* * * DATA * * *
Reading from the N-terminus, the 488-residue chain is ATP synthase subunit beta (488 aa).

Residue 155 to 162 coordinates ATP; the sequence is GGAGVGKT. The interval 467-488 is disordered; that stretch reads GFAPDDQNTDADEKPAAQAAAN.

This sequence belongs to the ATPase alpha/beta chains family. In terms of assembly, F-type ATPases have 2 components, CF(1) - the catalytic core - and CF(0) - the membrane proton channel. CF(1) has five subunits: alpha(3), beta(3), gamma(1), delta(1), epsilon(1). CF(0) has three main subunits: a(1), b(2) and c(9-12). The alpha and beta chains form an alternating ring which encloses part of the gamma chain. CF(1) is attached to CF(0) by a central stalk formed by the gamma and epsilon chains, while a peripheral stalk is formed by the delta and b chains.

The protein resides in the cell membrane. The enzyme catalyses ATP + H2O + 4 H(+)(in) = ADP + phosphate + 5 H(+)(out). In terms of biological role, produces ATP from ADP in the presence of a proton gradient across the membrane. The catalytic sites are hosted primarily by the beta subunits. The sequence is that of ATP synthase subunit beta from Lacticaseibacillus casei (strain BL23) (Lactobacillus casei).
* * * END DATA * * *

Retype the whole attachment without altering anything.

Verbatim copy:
Reading from the N-terminus, the 488-residue chain is ATP synthase subunit beta (488 aa).

Residue 155 to 162 coordinates ATP; the sequence is GGAGVGKT. The interval 467-488 is disordered; that stretch reads GFAPDDQNTDADEKPAAQAAAN.

This sequence belongs to the ATPase alpha/beta chains family. In terms of assembly, F-type ATPases have 2 components, CF(1) - the catalytic core - and CF(0) - the membrane proton channel. CF(1) has five subunits: alpha(3), beta(3), gamma(1), delta(1), epsilon(1). CF(0) has three main subunits: a(1), b(2) and c(9-12). The alpha and beta chains form an alternating ring which encloses part of the gamma chain. CF(1) is attached to CF(0) by a central stalk formed by the gamma and epsilon chains, while a peripheral stalk is formed by the delta and b chains.

The protein resides in the cell membrane. The enzyme catalyses ATP + H2O + 4 H(+)(in) = ADP + phosphate + 5 H(+)(out). In terms of biological role, produces ATP from ADP in the presence of a proton gradient across the membrane. The catalytic sites are hosted primarily by the beta subunits. The sequence is that of ATP synthase subunit beta from Lacticaseibacillus casei (strain BL23) (Lactobacillus casei).